Best Practices for Your SaaS Laravel Application on AWS

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It is not easy to subsist in a modern cloud ecosystem. However, there are solid principles that will help you to build a perfect AWS architecture for your Laravel application, including the 12-factor methodology, design applications with a stateless approach and decoupling service components.

I’m sure you are adopting many of these principles already. However, I will cover merely the relevant to the AWS Laravel architecture and AWS Auto Scaling to maximize infrastructure robustness.

12-Factor App Methodology Key Principles

Application config files: These should be outside of the codebase, and these config files are replaced with environment variables, i.e., Db connections, secrets, environment, hosts, IP, etc.

Application dependenciesThese shouldn’t be in your codebase; instead, use a dependency management tool to declare your large dependencies and libraries required from the server. i.e., Gemfile, site-packages, pom.xml, manifests, etc.

Use a control versioning system (CVS): It is necessary to integrate the Git workflow. i.e., Github, bitbucket or AWS CodeCommit.

Stateless applications and processes: It’s crucial that your application doesn’t store any data in the local file system or is dependable from a persistent state in the application or server. In other words, the application/server can be turned off and re-created without losing any data. Only persistent data is stored in databases or backend services.

In case of application failure, splitting components as much as possible and make them independable to others will result in an easy analysis and isolated issue.

Immutable infrastructure: Instances shouldn’t be modified after provisioned, and there should be a standard base image (AWS AMI) that is regularly updated and patched. As a result, you’ll get an AWS auto-scaling that works smoothly, with fewer deployment failures and consistent infrastructure.

Dev, test and production parity:  It’s crucial that these environments should be as similar as possible, regarding software, libraries, database data and code. Furthermore, it’s possible to close the gap across all environments using a CVS, repeatable infrastructure and continuous integration/delivery (CI CD).

CI/CD: As the application and traffic grow, you need to implement a mechanism to release code to your different instances and enterprise environments. It is essential to design a continuous delivery workflow to improve development productivity with scalability, multiple environments and a distributed architecture.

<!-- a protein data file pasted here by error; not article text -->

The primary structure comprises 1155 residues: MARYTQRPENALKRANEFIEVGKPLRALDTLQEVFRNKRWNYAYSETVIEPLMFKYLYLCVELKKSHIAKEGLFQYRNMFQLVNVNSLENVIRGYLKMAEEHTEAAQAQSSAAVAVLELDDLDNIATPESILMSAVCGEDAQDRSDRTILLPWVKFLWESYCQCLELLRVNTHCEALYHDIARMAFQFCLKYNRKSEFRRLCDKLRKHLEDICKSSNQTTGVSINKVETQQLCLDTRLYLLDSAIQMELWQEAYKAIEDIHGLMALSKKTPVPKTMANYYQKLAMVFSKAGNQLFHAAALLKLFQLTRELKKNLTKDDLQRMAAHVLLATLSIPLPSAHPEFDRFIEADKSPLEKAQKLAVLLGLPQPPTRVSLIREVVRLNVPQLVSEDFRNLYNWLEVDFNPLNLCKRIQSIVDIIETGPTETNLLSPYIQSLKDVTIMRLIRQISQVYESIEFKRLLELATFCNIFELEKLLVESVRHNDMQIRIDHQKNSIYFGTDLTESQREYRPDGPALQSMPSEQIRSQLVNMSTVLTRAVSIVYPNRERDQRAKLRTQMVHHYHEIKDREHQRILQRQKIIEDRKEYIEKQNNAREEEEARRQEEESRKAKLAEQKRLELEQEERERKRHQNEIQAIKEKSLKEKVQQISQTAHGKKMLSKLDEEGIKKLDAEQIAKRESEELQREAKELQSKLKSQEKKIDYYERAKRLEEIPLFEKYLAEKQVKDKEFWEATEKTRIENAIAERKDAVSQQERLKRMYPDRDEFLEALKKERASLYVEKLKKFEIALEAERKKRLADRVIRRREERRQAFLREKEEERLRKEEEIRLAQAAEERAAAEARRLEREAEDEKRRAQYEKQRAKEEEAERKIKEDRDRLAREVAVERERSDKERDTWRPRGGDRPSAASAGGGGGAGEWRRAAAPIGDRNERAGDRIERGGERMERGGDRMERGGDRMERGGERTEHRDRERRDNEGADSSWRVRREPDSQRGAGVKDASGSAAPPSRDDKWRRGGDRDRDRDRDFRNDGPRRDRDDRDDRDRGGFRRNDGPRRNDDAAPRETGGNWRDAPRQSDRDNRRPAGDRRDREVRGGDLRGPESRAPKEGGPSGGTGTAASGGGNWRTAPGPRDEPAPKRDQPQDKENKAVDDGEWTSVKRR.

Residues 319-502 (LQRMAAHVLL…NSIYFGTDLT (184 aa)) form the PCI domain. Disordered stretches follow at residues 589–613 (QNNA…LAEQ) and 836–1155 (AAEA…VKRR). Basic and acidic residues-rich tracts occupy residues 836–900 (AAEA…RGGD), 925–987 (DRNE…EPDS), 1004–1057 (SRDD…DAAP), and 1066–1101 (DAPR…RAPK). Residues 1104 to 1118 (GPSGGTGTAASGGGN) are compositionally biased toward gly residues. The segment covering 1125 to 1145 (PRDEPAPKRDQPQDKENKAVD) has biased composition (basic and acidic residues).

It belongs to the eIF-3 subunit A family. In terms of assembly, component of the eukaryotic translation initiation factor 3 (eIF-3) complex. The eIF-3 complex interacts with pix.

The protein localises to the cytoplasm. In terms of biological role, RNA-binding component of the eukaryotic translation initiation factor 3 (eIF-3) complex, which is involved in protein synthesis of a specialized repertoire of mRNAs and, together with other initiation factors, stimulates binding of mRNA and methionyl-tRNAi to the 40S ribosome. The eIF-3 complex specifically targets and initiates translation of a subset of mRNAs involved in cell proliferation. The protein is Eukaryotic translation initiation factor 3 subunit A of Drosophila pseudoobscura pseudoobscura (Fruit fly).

Evidently, these architecture design principles are part of the DevOps culture, which is in the plans of many CTOs, engineering directors and VPs.

10 Best Practices to Scale and Architect Your SaaS Laravel Application on AWS

Here are what we consider to be the 10 best practices to design, architect and build your PHP Laravel application to help you resolve issues around how to architect and scale a Laravel application, and which technologies are relevant for your product to align them with your PHP Laravel codebase.

Practice No. 1:  Amazon S3

In my perspective, Amazon S3 is the second component that boosted the evolution of the cloud, just behind the pay-as-you-go model with cloud scalability. Amazon S3 is an unlimited cloud storage with superb capabilities, including 99.99 percent of durability and high availability, object-based storage acting as an API and with the ability to host static websites based on HTML, Angular and React! Amazon S3 Cloud storage can be a serverless application without much effort.

Amazon S3 is reliable, scalable and secure with no real configuration needed.

The first step to scale and architect your Laravel application is to separate all static content (media, images, video, docs, etc.) to Amazon S3. This split allows distributing the application’s requests in parallel, dynamic content served by the EC2 instance (web server) and the rest with Amazon S3. This is a DevOps and development effort, where all static content on your Laravel project is pointed to the Amazon S3 endpoint.

Technically, you need to move your actual content into Amazon S3 buckets, set the correct IAM roles/permissions to allow read access, and configure your Laravel driver to point to Amazon S3. (Here are more details about how to integrate Amazon S3 with Laravel.)

Amazon S3 can host static websites and front-end applications (HTML, Angular, React and more) in a manner that is fully scalable, redundant and serverless. From my experience, I recommend to host your static websites on Amazon S3. The presented practice can be performed with a few steps and no servers needed (Serverless).


Practice No. 2:  Horizontal Scaling with AWS Auto Scaling (Load Balancer)